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POWER UTILITY, REGULATION | Staff Reporter, China
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Trade dispute with US could slash China's power demand by 32TWh

But impact could be limited as this is only 0.5% of total demand.

China’s turbulence with the US could slash the country’s power demand by 0.5% or 32TWh based on the tariffs on $34b of goods with effect from July, according to Wood Mackenzie.

“Whilst the escalation of tariffs to $200b of goods in September pressures power demand growth, the stronger-than-expected rebound in exports will dampen the impact,” said Wood Mackenzie analyst Frank Yu in a note. However, according to him, this only indicates a limited impact on the power sector.

Power demand growth has been “phenomenal” in 2018, Yu said. The first 10 months hit 8.7% YoY growth.

“Industry remains the greatest driver, contributing 55% of the total growth until October. The four energy-intensive industries – ferrous and non-ferrous metallurgy, construction materials and chemicals – alone accounted for 20% of the total growth. The residential, commercial and service sectors also saw double-digit growth,” he added.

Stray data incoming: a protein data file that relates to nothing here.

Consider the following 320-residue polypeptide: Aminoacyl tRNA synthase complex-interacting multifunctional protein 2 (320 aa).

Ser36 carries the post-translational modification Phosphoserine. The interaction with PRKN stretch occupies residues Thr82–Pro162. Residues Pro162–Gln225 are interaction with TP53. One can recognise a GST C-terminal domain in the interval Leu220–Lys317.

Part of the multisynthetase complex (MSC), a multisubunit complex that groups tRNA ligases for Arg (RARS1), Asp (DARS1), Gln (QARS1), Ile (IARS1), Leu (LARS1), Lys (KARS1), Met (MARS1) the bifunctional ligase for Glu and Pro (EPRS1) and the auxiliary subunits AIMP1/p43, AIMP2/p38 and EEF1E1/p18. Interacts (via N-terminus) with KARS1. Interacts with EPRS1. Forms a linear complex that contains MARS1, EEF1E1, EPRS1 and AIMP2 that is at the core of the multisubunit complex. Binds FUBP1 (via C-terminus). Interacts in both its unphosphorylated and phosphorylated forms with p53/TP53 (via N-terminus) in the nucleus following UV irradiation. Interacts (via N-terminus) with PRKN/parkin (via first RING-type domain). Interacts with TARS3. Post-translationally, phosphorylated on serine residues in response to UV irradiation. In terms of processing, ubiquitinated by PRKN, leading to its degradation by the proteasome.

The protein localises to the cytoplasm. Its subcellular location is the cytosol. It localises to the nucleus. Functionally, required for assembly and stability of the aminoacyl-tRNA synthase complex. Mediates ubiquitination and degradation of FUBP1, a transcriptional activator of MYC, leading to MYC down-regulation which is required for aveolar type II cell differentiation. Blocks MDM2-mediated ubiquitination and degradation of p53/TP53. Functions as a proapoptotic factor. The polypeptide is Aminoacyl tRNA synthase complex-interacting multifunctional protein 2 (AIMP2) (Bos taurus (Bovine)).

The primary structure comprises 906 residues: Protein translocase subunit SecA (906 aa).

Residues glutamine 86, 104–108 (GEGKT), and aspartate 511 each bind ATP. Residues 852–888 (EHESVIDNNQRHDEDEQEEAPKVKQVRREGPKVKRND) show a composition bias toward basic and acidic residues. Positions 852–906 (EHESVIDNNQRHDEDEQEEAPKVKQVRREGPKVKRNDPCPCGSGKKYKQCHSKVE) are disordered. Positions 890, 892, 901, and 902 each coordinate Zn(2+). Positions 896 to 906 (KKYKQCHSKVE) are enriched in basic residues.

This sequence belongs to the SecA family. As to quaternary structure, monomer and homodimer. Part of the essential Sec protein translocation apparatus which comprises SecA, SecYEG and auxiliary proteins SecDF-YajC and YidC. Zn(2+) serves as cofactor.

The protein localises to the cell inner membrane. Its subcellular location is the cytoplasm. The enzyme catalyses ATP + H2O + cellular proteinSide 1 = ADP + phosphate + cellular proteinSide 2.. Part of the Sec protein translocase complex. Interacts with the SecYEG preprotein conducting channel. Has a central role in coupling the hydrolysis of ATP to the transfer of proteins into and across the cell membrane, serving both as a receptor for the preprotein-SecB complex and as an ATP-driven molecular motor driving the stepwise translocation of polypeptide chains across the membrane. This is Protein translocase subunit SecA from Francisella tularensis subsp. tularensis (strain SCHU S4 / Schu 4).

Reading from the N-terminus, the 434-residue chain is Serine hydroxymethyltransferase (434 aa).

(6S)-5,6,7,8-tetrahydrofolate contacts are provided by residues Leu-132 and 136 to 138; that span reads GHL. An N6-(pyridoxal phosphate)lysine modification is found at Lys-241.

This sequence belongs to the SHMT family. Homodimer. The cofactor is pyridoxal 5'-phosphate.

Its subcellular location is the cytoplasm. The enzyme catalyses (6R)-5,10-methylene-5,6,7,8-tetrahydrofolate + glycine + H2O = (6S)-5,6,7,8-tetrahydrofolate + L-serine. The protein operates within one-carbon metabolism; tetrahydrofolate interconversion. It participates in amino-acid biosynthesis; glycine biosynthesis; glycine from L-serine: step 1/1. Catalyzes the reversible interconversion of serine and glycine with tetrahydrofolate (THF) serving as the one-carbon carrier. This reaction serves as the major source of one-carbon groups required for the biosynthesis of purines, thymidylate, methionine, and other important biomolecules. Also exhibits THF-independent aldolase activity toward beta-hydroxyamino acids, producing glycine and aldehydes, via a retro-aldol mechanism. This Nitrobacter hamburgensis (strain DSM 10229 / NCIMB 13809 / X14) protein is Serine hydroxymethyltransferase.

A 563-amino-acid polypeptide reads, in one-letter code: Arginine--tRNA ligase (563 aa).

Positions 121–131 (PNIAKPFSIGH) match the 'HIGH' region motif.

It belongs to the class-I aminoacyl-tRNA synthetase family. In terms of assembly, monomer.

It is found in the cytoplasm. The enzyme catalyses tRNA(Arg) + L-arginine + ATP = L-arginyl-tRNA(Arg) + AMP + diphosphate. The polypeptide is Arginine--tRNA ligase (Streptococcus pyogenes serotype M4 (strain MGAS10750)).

Fuel substitution efforts have also helped unlock latent power demand. “We estimate the coal-to-electricity initiative created 130TWh and 145TWh electricity demand in 2017 and 2018, respectively,” Yu said.

According to Yu, the effects of the tariffs have been limited for three key reasons. “First, the majority of China’s manufacturing is weighted towards domestic markets not exports. Second, the US remains small in China’s export mix for many commodities and China is developing alternative markets,” he said.

The US is also primarily targeting high value-add industries. “It is an easier win for the US, but it also lowers the disruption to China’s power demand,” Yu added.

Meanwhile, strong power demand and close scrutiny of new coal-fired power projects resulted in fewer curtailments for renewables in 2018. The government is moving away from the feed-in tariff (FIT) system to competitive auctions for new solar and wind projects.

“To support this, China aims to implement long-overdue renewable portfolio standards (RPS) starting from 2019, after three rounds of extensive public consultation,” Yu said.

Market-based power sales reached 28% of the total output in Q4, though most transactions were intra-province. “We expect these restrictions to gradually disappear and the government seems committed to ending the equal-share generation quota system,” the analyst added.

Key things to watch in 2019 will be the implementation of the RPS, day-ahead power trading in Guangdong and the readiness of the national carbon market launch, Yu concluded. 

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